“If you name me, you negate me. By giving me a name, a label, you negate all the other things I could possibly be.” Danish Philosopher Soren Kierkegaard (1813 – 1855).
Rene Magritte (1898–1967) was a Belgian surrealist artist who is known for challenging the viewers’ preconditioned perceptions of reality.One could wax and wane endlessly about the philosophical underpinnings of his pipe painting, Treachery of Images (1929). Or the way I understand it – Magritte was saying two things here – this is not a pipe since you can’t really stuff some tobacco into it and smoke it as you would a pipe. The second is that it’s not a pipe because it’s an image of a pipe. And really the word pipe can be changed at any time to say for instance pig – in which case – this would still no longer be a pipe. So the word and the image are simply representations of the real thing, and not the real thing.
Words and images are human representations of the real live tangible thing which we can touch and experience. They have names because we gave them these names – there is always a disconnect between the real thing and the way we see and name something – perhaps that’s why the images are also painted through a window.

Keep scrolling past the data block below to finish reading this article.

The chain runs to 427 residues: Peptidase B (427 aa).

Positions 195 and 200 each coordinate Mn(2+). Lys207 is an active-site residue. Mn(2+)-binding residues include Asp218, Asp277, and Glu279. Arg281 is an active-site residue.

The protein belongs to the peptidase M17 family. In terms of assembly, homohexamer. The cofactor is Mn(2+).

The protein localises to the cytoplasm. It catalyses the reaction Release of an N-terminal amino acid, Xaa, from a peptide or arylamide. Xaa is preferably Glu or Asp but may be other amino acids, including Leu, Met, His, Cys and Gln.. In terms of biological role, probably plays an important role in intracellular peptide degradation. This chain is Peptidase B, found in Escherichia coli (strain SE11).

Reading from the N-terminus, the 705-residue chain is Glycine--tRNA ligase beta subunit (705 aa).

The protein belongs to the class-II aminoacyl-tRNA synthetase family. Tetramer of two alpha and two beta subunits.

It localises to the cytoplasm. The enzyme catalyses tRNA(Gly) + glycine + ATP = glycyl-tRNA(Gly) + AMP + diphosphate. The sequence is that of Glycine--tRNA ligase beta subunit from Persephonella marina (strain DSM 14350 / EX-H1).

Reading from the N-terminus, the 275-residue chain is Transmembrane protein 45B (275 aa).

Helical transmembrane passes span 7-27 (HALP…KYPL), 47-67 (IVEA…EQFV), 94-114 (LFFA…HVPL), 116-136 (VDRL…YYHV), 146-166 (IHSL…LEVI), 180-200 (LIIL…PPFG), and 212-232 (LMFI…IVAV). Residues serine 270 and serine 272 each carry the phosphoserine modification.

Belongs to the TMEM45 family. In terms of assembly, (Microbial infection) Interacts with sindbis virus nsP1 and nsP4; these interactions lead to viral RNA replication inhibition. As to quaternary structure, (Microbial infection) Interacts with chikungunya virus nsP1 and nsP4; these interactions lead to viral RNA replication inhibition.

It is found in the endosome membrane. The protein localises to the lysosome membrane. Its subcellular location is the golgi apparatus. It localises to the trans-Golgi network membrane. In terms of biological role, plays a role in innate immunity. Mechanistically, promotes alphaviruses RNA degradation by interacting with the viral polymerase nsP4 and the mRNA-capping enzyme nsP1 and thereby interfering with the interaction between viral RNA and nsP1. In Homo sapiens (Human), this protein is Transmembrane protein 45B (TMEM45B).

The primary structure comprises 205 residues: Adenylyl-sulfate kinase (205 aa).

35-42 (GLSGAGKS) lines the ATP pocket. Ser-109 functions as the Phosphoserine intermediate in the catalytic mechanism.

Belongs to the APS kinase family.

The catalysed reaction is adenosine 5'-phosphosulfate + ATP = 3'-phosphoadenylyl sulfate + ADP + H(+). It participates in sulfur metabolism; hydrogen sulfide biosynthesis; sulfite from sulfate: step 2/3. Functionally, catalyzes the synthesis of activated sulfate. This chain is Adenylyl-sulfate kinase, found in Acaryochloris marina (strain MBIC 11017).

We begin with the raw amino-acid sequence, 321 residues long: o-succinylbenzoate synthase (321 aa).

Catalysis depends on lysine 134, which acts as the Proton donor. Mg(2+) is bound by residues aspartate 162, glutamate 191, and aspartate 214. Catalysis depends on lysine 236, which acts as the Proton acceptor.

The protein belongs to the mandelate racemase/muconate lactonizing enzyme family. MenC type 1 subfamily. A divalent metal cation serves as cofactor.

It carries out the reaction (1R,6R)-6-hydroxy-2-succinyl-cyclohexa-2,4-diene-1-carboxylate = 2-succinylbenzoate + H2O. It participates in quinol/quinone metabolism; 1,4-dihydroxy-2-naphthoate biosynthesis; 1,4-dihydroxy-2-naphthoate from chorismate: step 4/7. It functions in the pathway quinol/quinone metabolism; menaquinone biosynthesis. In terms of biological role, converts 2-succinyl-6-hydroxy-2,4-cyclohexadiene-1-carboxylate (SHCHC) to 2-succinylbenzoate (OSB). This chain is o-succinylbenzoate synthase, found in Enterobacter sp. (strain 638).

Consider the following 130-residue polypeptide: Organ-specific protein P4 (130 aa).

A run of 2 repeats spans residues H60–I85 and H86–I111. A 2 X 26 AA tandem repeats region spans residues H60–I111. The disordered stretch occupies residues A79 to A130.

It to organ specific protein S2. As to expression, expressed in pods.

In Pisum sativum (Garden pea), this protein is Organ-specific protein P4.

The paintings are depictions of the challenges put forth by the influential Swiss linguist Ferdinand de Saussure (1857-1913) who clearly saw that the relationship between a thing and its name are totally arbitrary. The word gets its meaning from existing within a context of the system of naming that exists and has existed for centuries. Magritte challenged this same arbitrary relation in these paintings.
So Magritte, Kierkegaard, & de Saussure come together to help us understand and challenege, and find new ways of looking at old things.